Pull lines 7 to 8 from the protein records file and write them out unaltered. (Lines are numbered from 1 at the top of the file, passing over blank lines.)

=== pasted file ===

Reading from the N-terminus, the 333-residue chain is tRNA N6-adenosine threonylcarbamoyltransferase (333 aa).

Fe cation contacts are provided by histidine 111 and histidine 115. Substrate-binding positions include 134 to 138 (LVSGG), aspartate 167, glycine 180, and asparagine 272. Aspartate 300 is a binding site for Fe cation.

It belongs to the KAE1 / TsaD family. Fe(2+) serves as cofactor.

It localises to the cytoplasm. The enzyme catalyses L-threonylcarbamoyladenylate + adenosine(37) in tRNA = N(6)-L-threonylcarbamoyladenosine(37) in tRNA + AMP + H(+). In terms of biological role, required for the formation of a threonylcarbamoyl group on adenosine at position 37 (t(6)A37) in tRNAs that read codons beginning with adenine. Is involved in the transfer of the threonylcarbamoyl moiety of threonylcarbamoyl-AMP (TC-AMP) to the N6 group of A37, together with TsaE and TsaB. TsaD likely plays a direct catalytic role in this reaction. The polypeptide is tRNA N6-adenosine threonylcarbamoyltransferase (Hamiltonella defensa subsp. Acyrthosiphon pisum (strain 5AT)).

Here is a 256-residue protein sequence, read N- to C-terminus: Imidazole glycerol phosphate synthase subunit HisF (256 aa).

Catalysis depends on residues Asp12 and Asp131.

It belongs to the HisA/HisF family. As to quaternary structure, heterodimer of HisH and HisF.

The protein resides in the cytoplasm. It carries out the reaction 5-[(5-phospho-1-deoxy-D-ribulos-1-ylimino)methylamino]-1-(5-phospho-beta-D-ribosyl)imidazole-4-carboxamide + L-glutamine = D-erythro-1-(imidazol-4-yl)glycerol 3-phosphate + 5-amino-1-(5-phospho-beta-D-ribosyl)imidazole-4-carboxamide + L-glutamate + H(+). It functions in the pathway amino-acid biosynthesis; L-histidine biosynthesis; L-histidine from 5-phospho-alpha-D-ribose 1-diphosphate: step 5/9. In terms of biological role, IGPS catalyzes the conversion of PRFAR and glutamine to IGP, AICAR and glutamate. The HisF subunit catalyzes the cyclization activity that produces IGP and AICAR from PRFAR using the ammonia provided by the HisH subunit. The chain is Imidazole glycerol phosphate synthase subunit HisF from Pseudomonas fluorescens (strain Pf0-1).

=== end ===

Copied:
It belongs to the HisA/HisF family. As to quaternary structure, heterodimer of HisH and HisF.

The protein resides in the cytoplasm. It carries out the reaction 5-[(5-phospho-1-deoxy-D-ribulos-1-ylimino)methylamino]-1-(5-phospho-beta-D-ribosyl)imidazole-4-carboxamide + L-glutamine = D-erythro-1-(imidazol-4-yl)glycerol 3-phosphate + 5-amino-1-(5-phospho-beta-D-ribosyl)imidazole-4-carboxamide + L-glutamate + H(+). It functions in the pathway amino-acid biosynthesis; L-histidine biosynthesis; L-histidine from 5-phospho-alpha-D-ribose 1-diphosphate: step 5/9. In terms of biological role, IGPS catalyzes the conversion of PRFAR and glutamine to IGP, AICAR and glutamate. The HisF subunit catalyzes the cyclization activity that produces IGP and AICAR from PRFAR using the ammonia provided by the HisH subunit. The chain is Imidazole glycerol phosphate synthase subunit HisF from Pseudomonas fluorescens (strain Pf0-1).